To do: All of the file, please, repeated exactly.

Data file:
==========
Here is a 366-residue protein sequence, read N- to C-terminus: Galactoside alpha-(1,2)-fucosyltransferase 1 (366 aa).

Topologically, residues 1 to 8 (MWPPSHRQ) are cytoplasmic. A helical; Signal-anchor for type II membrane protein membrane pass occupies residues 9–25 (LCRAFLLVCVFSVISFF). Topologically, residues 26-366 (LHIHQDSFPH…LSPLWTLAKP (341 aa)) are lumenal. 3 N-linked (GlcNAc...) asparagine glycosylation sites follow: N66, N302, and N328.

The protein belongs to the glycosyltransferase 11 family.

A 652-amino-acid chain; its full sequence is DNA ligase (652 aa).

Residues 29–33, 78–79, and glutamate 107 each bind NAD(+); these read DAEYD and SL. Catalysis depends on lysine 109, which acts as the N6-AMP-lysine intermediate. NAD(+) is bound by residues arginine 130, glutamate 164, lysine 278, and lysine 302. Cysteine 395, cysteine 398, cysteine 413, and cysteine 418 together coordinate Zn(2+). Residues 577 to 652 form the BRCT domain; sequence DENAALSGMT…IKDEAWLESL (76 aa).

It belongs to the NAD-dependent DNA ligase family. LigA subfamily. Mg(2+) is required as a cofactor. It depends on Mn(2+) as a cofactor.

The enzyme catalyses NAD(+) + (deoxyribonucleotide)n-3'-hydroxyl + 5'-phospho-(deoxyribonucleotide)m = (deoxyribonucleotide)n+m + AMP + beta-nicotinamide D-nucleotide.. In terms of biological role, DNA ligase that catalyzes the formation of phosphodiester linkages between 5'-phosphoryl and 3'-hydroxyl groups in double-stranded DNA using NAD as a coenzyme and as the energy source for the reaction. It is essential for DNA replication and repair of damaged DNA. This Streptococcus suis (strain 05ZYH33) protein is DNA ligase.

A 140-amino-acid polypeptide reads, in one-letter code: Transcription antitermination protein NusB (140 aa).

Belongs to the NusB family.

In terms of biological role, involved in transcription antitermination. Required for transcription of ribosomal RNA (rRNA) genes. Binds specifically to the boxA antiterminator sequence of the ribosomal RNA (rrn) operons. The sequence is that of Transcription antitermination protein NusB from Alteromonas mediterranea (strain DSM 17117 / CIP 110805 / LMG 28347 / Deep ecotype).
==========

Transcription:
Here is a 366-residue protein sequence, read N- to C-terminus: Galactoside alpha-(1,2)-fucosyltransferase 1 (366 aa).

Topologically, residues 1 to 8 (MWPPSHRQ) are cytoplasmic. A helical; Signal-anchor for type II membrane protein membrane pass occupies residues 9–25 (LCRAFLLVCVFSVISFF). Topologically, residues 26-366 (LHIHQDSFPH…LSPLWTLAKP (341 aa)) are lumenal. 3 N-linked (GlcNAc...) asparagine glycosylation sites follow: N66, N302, and N328.

The protein belongs to the glycosyltransferase 11 family.

A 652-amino-acid chain; its full sequence is DNA ligase (652 aa).

Residues 29–33, 78–79, and glutamate 107 each bind NAD(+); these read DAEYD and SL. Catalysis depends on lysine 109, which acts as the N6-AMP-lysine intermediate. NAD(+) is bound by residues arginine 130, glutamate 164, lysine 278, and lysine 302. Cysteine 395, cysteine 398, cysteine 413, and cysteine 418 together coordinate Zn(2+). Residues 577 to 652 form the BRCT domain; sequence DENAALSGMT…IKDEAWLESL (76 aa).

It belongs to the NAD-dependent DNA ligase family. LigA subfamily. Mg(2+) is required as a cofactor. It depends on Mn(2+) as a cofactor.

The enzyme catalyses NAD(+) + (deoxyribonucleotide)n-3'-hydroxyl + 5'-phospho-(deoxyribonucleotide)m = (deoxyribonucleotide)n+m + AMP + beta-nicotinamide D-nucleotide.. In terms of biological role, DNA ligase that catalyzes the formation of phosphodiester linkages between 5'-phosphoryl and 3'-hydroxyl groups in double-stranded DNA using NAD as a coenzyme and as the energy source for the reaction. It is essential for DNA replication and repair of damaged DNA. This Streptococcus suis (strain 05ZYH33) protein is DNA ligase.

A 140-amino-acid polypeptide reads, in one-letter code: Transcription antitermination protein NusB (140 aa).

Belongs to the NusB family.

In terms of biological role, involved in transcription antitermination. Required for transcription of ribosomal RNA (rRNA) genes. Binds specifically to the boxA antiterminator sequence of the ribosomal RNA (rrn) operons. The sequence is that of Transcription antitermination protein NusB from Alteromonas mediterranea (strain DSM 17117 / CIP 110805 / LMG 28347 / Deep ecotype).